Last week the Romney campaign released a report of their Ohio efforts with some impressive numbers about the ground game:

On Saturday alone, the campaign knocked on 123,348 doors, concluding a week in which 247,385 doors were knocked statewide.  That brings our total doors knocks since May to 1,463,156, in addition to the 3,738,469 phone calls we’ve made since then.  The last four weeks have shown steady growth in our door knocking program, and our Victory Centers are booming with volunteer activity. On Saturday, in Lebanon (Warren County), in advance of Governor Romney’s speech before 10,000 Ohioans, over 188 volunteers knocked on 15,032 doors out of our Victory Center there.  It was an amazing display of voter contact in a county that the Romney-Ryan ticket will return to a margin of victory comparable to 2004.

I voted Republican in this year’s primary, so I am on the official GOP phone list. Any time there is a campaign event in the area I get a call from the Romney folks. They also called (more than once) to suggest that I request an absentee ballot. On the first day of early voting, they called to let me know I could utilize that option. I’m not kidding when I say I hear from Romney’s people more than I hear from my mother. Their ground game has been largely focused on turning out absentee and early voters and “banking” their votes early so they can reduce the number of voters they need to contact as Election Day approaches.

After the final debate, Greta Van Susteren asked GOP Chairman Reince Priebus about the ground game in Ohio. He emphasized the importance of banking early absentee ballots:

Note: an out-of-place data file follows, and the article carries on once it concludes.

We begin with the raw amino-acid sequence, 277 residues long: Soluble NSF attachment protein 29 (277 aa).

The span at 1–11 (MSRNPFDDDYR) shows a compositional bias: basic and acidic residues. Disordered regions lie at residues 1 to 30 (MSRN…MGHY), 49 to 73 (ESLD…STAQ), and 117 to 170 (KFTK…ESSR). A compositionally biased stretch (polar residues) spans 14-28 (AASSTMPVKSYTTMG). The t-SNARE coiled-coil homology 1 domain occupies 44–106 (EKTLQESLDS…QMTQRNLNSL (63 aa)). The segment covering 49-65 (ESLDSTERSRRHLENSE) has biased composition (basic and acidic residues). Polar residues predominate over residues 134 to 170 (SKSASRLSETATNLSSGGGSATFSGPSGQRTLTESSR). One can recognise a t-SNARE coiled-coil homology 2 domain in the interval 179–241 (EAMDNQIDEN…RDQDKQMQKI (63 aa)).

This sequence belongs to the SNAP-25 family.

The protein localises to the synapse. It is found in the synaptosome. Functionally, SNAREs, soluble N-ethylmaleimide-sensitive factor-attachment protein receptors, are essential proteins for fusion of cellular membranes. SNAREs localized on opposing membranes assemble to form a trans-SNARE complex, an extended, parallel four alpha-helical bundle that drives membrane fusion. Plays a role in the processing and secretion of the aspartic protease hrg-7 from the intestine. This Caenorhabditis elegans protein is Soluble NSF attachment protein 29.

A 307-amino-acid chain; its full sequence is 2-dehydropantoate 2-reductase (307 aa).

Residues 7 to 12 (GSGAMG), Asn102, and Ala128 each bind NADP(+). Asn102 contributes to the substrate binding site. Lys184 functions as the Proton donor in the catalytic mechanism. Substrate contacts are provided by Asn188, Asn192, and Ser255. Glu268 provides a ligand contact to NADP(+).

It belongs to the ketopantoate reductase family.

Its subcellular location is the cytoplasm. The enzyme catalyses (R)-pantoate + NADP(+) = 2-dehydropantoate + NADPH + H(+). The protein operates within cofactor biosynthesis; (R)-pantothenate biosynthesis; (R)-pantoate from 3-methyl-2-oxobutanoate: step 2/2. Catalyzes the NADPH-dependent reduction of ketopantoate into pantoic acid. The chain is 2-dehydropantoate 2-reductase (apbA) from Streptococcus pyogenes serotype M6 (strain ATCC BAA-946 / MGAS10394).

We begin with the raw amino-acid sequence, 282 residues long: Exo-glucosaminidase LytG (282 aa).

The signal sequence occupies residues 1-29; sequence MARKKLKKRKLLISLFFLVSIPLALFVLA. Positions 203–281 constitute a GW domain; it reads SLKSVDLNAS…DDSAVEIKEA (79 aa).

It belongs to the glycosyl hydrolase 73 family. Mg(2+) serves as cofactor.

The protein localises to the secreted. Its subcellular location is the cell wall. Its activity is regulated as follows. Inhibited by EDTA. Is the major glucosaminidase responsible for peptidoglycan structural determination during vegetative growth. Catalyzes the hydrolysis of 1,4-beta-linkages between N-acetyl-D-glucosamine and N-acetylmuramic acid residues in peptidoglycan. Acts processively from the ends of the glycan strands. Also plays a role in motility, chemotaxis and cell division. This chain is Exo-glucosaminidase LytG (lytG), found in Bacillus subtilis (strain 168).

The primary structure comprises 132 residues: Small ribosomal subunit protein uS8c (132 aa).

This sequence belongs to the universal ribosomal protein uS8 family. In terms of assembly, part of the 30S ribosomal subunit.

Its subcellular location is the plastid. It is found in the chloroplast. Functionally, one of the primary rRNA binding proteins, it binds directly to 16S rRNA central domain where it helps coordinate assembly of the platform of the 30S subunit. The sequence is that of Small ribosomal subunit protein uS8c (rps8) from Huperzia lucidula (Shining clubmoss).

I think we’ve got the best technology in the world. We’ve got our GOP Universe that we’re tracking every day with absentee ballots. We’re tracking them with municipal clerks in every county and every municipality in Ohio…where the ballots are, where the request forms are at, whether the ballots have been returned, whether the request forms have been returned. It’s just like Abraham Lincoln said many years ago, “Find every Whig and get them to the polls,” except for today, we’ve got better technology, bigger groups of people, more Victory Centers.

In addition to the official Romney campaign efforts, there are outside groups working under the radar to make sure he is elected. (Or, more accurately, to make sure Obama is not re-elected.)

The conservative Faith and Freedom Coalition (FFC), led by Ralph Reed, is micro-targeting socially conservative Catholic and evangelical Christians in Ohio. Reed claims to have millions of swing state voters in his database:

We have built a file, working with third-party organizations, with voter registration information as well as church membership and conservative and Christian book buyer data and other consumer data, a voter file of faithful Catholics and evangelical Christians that has 17.1 million voters in the roughly 15 or 20 states that will decide the outcome of this election. We’re going to be contacting every one of those households a minimum of seven times, including three pieces of mail, two phone calls. We have over 13 million cellphone numbers for these voters.